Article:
Yet you are, of course, reading something new. The format is different—entirely digital. You are only reading this on some device—a laptop, a reader, a phone. An interface is coming between you and the printed word. Of course, some of us have been reading American Archivist primarily online for nearly twenty years. For others, it's the end of the world as we know it and maybe we don't quite feel fine.1 . . . Personally, I feel fortunate to have been able to participate in every iteration of the journal: I was on the committee that worked through the first digital launch in 2010, I was part of the group that found our second digital provider in 2014, and now, as Editor, I have the opportunity to engage readers with a completely digital format. Some are going to love it, others are going to be less enamored, but I am energized. In conversations with SAA groups, colleagues, and the Editorial Board, we are only just beginning to explore new ways to engage with our written texts. As we continue down this road with the journal on a new platform and with an updated look, I hope readers will find our journal to be more accessible, more interactive, more closely connected to other sources of scholarship. I hope authors will consider innovative ways to present data, provide illustrations, invite exploration of links to other related materials—all to enhance the experience of reading their work. We will see changes as our digital presence develops. I hope that you all find this new American Archivist as exciting and as full of promise as I do.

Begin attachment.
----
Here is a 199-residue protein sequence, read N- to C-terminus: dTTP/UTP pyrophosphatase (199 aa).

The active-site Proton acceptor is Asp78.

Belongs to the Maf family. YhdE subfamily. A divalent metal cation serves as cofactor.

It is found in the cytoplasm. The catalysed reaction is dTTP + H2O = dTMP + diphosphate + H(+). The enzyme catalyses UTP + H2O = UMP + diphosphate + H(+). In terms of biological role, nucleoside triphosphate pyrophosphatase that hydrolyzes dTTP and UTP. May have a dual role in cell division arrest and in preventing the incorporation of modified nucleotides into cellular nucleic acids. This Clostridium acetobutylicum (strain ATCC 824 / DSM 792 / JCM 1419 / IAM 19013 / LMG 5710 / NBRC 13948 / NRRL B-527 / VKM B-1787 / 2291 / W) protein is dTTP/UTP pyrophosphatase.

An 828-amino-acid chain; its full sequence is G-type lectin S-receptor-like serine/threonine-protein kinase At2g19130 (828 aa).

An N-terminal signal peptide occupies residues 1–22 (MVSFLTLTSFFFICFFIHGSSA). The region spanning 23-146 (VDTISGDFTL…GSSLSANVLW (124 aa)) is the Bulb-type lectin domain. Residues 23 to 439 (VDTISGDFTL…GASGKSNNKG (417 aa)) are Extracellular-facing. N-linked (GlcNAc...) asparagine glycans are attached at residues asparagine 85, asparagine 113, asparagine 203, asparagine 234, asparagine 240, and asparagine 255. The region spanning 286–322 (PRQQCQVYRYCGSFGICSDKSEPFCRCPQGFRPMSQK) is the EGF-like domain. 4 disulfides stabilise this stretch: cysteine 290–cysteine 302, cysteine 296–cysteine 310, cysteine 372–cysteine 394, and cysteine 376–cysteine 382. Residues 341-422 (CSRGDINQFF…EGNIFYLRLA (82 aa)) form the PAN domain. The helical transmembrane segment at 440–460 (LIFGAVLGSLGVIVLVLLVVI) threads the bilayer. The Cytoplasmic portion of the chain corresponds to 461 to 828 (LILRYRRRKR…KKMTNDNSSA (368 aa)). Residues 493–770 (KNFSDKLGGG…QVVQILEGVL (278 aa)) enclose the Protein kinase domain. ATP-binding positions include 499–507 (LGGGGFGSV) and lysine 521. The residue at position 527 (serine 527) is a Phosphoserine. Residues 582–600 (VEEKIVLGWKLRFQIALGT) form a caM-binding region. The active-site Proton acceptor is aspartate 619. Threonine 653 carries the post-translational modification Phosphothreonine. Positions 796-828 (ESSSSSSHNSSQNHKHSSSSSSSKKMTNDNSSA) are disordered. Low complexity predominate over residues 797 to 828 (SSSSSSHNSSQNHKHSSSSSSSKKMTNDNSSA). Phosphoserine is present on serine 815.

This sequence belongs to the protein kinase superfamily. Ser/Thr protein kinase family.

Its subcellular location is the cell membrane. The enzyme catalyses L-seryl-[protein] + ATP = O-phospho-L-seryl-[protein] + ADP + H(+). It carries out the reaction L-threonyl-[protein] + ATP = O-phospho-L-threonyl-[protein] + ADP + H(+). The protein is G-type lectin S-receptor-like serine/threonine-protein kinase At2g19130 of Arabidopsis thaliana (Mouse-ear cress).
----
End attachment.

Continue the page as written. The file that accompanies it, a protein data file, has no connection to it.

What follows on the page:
In This Issue . . .